In the lead up to the British election, a member of Theresa May’s own party, while endorsing her as candidate, called her a ‘bloody difficult woman’. Insulting? Settle down, Theresa, it was meant as a compliment, how could you not see that? The outrage that followed the comment was labeled an ‘overreaction’. Prominent women took to social media using the hashtag #BDW to show their support for women who were accused of being ‘difficult’, a quality which, in men, would be heralded as determination or ambition. Theresa’s grace in ignoring the media storm after the exchange was, of course, another quality in her favour. It remains to be seen whether she will face public scrutiny for not behaving in the fashion typical of females; having already been labeled ‘difficult’, will she also be heartless, emotionless and cold?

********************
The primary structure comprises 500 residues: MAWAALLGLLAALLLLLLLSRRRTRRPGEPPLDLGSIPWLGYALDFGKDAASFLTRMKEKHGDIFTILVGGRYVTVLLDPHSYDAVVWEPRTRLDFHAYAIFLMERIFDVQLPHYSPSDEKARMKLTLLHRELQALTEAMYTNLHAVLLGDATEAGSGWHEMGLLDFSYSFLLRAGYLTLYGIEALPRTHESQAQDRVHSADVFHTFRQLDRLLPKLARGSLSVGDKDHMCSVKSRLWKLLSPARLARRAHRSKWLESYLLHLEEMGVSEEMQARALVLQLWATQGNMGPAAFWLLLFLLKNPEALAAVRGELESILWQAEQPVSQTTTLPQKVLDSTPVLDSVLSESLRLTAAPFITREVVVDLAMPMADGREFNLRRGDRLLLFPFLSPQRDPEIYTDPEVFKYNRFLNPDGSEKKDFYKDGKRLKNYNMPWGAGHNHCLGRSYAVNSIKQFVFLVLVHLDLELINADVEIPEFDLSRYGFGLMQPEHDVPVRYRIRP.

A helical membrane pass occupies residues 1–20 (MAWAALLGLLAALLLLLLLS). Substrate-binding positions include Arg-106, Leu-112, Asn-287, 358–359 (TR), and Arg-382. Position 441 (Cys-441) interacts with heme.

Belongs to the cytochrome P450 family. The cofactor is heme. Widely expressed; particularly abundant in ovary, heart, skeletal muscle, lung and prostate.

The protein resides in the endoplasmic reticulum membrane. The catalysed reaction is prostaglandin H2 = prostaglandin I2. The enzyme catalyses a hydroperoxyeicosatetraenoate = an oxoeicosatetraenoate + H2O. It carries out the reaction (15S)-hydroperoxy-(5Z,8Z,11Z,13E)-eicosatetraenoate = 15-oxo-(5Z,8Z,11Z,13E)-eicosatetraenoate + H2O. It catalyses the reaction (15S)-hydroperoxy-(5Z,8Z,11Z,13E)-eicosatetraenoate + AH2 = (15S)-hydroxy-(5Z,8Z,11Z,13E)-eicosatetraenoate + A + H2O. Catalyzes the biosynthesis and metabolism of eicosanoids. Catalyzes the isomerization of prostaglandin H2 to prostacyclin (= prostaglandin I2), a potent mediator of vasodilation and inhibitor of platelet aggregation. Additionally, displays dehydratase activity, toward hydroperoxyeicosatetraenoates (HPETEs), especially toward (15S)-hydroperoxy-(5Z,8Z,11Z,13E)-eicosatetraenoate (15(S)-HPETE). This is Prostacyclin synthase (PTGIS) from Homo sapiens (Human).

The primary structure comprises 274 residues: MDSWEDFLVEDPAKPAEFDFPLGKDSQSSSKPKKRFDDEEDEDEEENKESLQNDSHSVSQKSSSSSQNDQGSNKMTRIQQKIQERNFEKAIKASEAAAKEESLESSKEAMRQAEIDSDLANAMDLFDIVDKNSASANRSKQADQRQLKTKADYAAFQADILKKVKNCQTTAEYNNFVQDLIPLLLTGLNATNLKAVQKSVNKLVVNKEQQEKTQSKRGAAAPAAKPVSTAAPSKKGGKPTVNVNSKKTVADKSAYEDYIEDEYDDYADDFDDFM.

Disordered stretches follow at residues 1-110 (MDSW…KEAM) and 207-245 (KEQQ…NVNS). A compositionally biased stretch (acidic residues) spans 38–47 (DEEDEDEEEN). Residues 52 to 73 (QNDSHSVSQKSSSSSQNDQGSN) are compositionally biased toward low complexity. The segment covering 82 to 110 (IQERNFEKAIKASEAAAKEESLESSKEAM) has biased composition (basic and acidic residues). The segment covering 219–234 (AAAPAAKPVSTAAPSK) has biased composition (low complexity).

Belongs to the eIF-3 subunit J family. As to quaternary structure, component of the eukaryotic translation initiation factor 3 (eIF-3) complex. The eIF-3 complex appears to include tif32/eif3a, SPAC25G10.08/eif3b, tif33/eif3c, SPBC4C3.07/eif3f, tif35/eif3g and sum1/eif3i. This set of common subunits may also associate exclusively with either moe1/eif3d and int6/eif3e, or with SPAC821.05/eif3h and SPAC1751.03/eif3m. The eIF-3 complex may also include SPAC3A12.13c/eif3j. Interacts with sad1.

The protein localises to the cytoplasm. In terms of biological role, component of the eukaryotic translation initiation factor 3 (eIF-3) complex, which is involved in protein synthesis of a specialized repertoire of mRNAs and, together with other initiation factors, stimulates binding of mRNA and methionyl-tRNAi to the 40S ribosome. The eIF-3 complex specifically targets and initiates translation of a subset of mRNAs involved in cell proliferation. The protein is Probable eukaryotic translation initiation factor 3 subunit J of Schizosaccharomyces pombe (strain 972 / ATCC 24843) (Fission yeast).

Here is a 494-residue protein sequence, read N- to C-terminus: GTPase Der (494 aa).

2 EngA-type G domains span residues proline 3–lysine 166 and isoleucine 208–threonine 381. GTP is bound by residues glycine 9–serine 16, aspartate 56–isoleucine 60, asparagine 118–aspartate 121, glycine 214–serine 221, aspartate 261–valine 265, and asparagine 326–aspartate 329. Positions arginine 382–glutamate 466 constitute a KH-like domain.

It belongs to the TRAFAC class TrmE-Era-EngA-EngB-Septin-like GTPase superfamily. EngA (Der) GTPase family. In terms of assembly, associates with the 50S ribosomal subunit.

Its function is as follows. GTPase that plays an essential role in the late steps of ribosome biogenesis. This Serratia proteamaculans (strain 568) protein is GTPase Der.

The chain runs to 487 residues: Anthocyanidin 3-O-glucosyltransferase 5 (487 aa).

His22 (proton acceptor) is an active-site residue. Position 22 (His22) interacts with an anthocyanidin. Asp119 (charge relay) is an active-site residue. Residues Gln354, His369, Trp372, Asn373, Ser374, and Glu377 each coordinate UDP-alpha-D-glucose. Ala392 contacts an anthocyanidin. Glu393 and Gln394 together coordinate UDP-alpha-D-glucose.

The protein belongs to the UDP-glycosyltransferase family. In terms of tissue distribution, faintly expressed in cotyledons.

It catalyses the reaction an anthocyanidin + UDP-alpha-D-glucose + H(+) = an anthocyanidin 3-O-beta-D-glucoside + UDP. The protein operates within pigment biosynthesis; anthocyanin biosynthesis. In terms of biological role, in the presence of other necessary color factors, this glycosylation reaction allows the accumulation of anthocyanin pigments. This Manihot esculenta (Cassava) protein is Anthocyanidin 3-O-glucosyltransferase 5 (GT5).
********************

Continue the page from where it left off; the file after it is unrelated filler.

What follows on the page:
Perhaps the focus of the Western world, currently, is the US Presidential Election Campaign. After having elected its first African American president, obviously the voice of the left has been heard and the decision was made to thrust forward another candidate from a minority group, a woman. Hilary Clinton is no doubt the most qualified candidate for the position, having worked in politics at the right hand of the current president and been part of the political sphere for many, many years. It is, as has been suggested by many media commentators, insulting to Hilary that she has to carry on as if she has a viable opponent in Donald Trump, while he baits her with personal attacks. Instead of reacting as he does when anything does not go his way, blaming, hysterically insulting and terrorising, she responds in measured and calm tones, with rational and fact based material.